It’s fair to say that we’ve made no secret of the fact that DublinByPub can sometimes be a Brendan Behan fanzine disguised as a Pub Blog. We adore the man – firstly for his literary genius, but also, and perhaps controversially (though unsurprisingly), for his stature as a renowned drinker and pub-dweller extraordinaire.
And though we’ve often thought of compiling a Brendan Behan pub crawl, it had always been evident to us that if you were to make a crawl of Dublin Pubs that Behan had been known to frequent – you would be creating both an unassailable task and a public health risk.
However, to mark the centenary of the great man’s birth this coming ninth of February, we thought we’d throw together something that that’s more of a pub walk than a crawl. Call it a ramble through Brendan’s Dublin with a few pints thrown in for good measure.
The walk does cover a fair bit of ground – notably the distance between the last two pubs – and though I think it’s certainly doable by foot – feel free to substitute foot for whatever means of transport is more preferable to you, where needed.
We’ve put a google map together, plotting out all the sites mentioned. Visit the link here, or use the window, below.
Stops Number 1 and 2: Glasnevin Cemetery and The Gravediggers
So just like Brendan himself, we’re going to start on the Northside and end up on the Southside. Our first stop is Glasnevin Cemetery – the last resting place of Behan and the site upon which he fired at members of The Gardaí in 1942, earning himself a 14-year sentence in Mountjoy Prison.
Some might view it as a little contentious to have the first pub on a Brendan Behan pub crawl be one that there’s no record of Behan having actually frequented, but Kavanagh’s (better known to Dubliners as The Gravediggers), we think, has earned its place in the story of Brendan. Being located a two-minute walk from Brendan’s grave, staff from the cemetery speak of how they often return pint glasses to the pub from the plot containing Brendan’s mortal remains, having been left there by thirsty pilgrims who have made the journey out to see the grave.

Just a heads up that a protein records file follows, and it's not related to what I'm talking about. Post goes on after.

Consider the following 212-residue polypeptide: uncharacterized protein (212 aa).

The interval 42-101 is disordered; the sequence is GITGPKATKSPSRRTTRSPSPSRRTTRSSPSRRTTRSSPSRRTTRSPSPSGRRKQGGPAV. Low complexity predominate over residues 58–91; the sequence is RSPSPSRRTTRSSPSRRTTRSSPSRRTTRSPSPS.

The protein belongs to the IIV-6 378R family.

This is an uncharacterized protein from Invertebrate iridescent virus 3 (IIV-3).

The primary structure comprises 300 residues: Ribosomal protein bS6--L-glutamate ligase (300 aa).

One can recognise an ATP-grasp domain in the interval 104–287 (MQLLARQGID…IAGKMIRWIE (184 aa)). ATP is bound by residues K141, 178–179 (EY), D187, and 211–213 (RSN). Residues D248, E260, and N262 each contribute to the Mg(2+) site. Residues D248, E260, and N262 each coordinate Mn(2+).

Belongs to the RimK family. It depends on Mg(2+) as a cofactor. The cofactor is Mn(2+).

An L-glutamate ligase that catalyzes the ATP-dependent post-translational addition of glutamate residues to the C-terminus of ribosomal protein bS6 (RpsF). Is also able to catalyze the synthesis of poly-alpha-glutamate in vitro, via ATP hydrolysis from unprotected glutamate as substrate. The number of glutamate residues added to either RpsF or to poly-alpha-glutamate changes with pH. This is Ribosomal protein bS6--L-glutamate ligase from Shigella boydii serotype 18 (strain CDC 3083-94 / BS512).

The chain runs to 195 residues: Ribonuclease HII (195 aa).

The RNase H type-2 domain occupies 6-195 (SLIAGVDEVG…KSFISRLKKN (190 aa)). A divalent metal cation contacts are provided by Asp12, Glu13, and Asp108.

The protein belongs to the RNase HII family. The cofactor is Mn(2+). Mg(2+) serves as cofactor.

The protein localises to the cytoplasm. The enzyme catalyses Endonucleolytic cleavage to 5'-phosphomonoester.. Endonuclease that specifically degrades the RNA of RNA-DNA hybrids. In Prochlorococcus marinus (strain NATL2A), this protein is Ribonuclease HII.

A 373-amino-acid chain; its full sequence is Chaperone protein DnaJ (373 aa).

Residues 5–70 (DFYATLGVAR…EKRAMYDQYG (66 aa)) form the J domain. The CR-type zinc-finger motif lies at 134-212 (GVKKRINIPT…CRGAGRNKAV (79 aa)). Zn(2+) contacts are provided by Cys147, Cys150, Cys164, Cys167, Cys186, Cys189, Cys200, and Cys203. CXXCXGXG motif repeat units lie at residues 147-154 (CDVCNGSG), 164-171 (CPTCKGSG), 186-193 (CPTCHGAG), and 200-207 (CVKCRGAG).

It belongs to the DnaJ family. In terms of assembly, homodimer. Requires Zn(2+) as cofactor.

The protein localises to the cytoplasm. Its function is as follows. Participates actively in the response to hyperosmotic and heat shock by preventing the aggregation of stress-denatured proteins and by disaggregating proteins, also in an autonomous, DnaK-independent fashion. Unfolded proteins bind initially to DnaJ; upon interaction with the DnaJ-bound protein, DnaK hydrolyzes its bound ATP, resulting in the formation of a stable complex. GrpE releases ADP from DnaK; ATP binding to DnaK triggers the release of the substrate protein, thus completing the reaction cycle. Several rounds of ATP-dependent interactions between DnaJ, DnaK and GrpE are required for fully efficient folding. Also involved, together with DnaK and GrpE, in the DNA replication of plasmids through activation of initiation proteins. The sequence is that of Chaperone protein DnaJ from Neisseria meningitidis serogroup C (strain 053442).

We could think of no better way to start this walk than by bringing a pint up to Brendan.
Stops Number 3 and 4: The Royal Canal
What Behan walk would be complete without including The Royal Canal. Through his association with the song – The Auld Triangle, and his being domiciled close to its banks on two separate occasions in his life, Brendan has arguably brought the man-made body of water more fame than any other individual ever has.
When you walk its banks, leaving Phibsborough and heading in the direction of Drumcondra, it won’t take long before you reach Stop 3, where you’ll be able to look upon the vista of Mountjoy Prison – where Brendan himself was incarcerated and the location he set one of his most famous works – The Quare Fellow. Continue to walk the canal and you’ll come to John Coll’s statue of Brendan which was unveiled in 2003.
Stops Number 5, 6 and 7: The Russell Street District.
The next street that crosses the canal after Drumcondra Road if you continue towards town is Russell Street, our fifth stop. Though demolished now, Behan was raised in a tenement house on Russell Street until the Behan family were relocated out to Suburbia (or Siberia as Brendan would quip) in the 30s – ending up on Kildare Road in Crumlin. As you come to the top of Russell Street, you’ll see an Italian Restaurant on the right – Asti, which contains a courtyard named Behan Square to its rear.
At the top of the street, on the left, you’ll see stop number 6 – James Gill’s pub. A pub that is synonymous with Brendan and indeed all the Behans – them all having frequented it in their day. The pub can be seen in the film Brendan Behan’s Dublin, which is thankfully on youtube. Unfortunately, Gills tends to only open on big match days when they occur in nearby Croke Park – so you could decamp to Hogan’s or The Hideout for a pint at this point if there’s no drink to be had in Gills. The aforementioned Italian restaurant is an excellent choice, should you want to fuel up with something more substantial for the walking ahead.